holiday_night_live_social_media_2014[1]OREM — Not only is Holiday Night Live one of the best Christmas shows in the state, it’s also quite possibly the best live sketch comedy offering in Utah all year long.

Now in its ninth year, this seasonal tradition is the brainchild of musical genius and director extraordinaire Dave Tinney and his Black Box Rep Company at Utah Valley University. 
Each year the company spends months workshopping and developing new material, and this year’s crop is exceptionally rich. 

However, this show is not for the faint-of-heart or the easily offended. Each of the twenty-nine sketches in the evening show pokes a good deal of fun at a wide variety of topics. The satire is biting, fresh, relevant and hits (sometimes uncomfortably) close to home on several occasions. The marketing materials include a “PG-13” warning, and it’s well earned. But Holiday Night Live also an incredibly smart show. While many of the jabs are aimed squarely at sensitive subjects, nothing feels like a cheap shot. The (mostly) clever writing and well-timed deliveries let us know we’re in good hands.

True to its variety show roots, Holiday Night Live serves up a solid mixture of song, dance, and satire on an array of subjects. “Santa-tized” is a clever commentary on holiday life in a hypoallergenic, ebola-fearing society. “Gold, Frankincense, and What?” tackles our local obsession with snake oils. “Evergreen Mile” examines the reality of cruelty to vegetables, while “Father Xmas” explores issues of abandonment in an age of digital parenthood. With only a few exceptions, all material was written and developed by the performers.

The Black Box Rep Company of 15 actors works well together as a cohesive ensemble, and if it’s true that a chain is only as strong as it’s weakest link, then Holiday Night Live is a pretty strong chain. Charming comedienne Aubrey Bench leads the pack as the emcee of the evening, and her rapport with the audience helps to create an atmosphere of delightful engagement with the crowd. Other stand-out performances include Amber Dodge’s turn as the precocious toddler-aged studio exec in “Blockbuster,” Toria Truax in “Ukranian,” and Kailey Green’s flatulent frolic in  “Tryptophhhh.”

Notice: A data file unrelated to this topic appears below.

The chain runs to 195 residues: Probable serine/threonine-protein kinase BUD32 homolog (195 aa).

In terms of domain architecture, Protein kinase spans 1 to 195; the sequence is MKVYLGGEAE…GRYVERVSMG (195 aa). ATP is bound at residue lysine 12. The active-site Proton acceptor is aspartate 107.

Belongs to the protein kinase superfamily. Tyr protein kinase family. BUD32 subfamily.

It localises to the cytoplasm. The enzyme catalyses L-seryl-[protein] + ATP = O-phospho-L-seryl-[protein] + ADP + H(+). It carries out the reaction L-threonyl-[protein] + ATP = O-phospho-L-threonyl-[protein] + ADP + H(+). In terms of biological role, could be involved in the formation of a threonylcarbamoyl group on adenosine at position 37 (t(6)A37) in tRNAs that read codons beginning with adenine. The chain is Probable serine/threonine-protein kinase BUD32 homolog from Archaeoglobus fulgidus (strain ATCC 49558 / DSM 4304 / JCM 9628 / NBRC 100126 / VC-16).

Also of note is the excellent live band composed of Tinney at the keyboard, Jason Fullmer on guitar, and Karl Dodge on the drums. This ensemble provided backing with style for everything from jazz-influenced fillers to full-on Ukrainian folk dance. In an age where pre-recorded accompaniments are ubiquitous, it’s nice to be reminded how much live instrumentation adds to the quality of a performance.

The live sketches were also punctuated by a number of filmed pieces throughout the show. As a lover of bad puns, I had a great appreciation for the “News Flash” punchlines. “It Gets Merrier” is a clever take on coming out of the toybox, and the “Adopt an Associate” ad featured a more likable version of Sarah McLachlan—played here by Erika Ovuoba.

 Another strong point of the show was Angela Jeffreys’s scenic design—which appeared to be competing with Clark Griswold’s lighting display for the award of “Most Excessive Wattage in Holiday Decor”. Jeffreys’s bow-festooned and gift-wrap explosion of adornment was a fitting frame for the night’s mockery of consumerist excess.

However, Holiday Night Live was not without it’s weak points. Aside from a few technical delays on opening night that will no doubt quickly be resolved, there was only one sketch I didn’t care for: “A Likely Review.” My dislike stems not from the fact that it lampoons theatre reviewers, but because the featured character was a poor derivative of Saturday Night Live’s excellent 19th century cantankerous critic Jebediah Atkinson. “A Likely Review” was a fine idea perhaps in theory, but while watching I couldn’t help but imagine how much better it would have been if acted by Taran Killam. It was “blagh” at best. But, to be fair, one missed mark out of twenty-nine sketches is still a pretty impressive accomplishment. While preferences will vary from viewer to viewer, I’m confident that most will be well pleased with what the line-up affords.

For those looking for holiday entertainment options extending beyond the typical fare, I heartily recommend making Holiday Night Live an annual tradition. Just be sure to get a sitter for the young ones—and buy your tickets quickly. The year’s show sold out every performance, and UVU even had to add one additional showing on closing night.

This year’s production of Holiday Night Live closed December 13. For more information about theatre productions at Utah Valley University, visit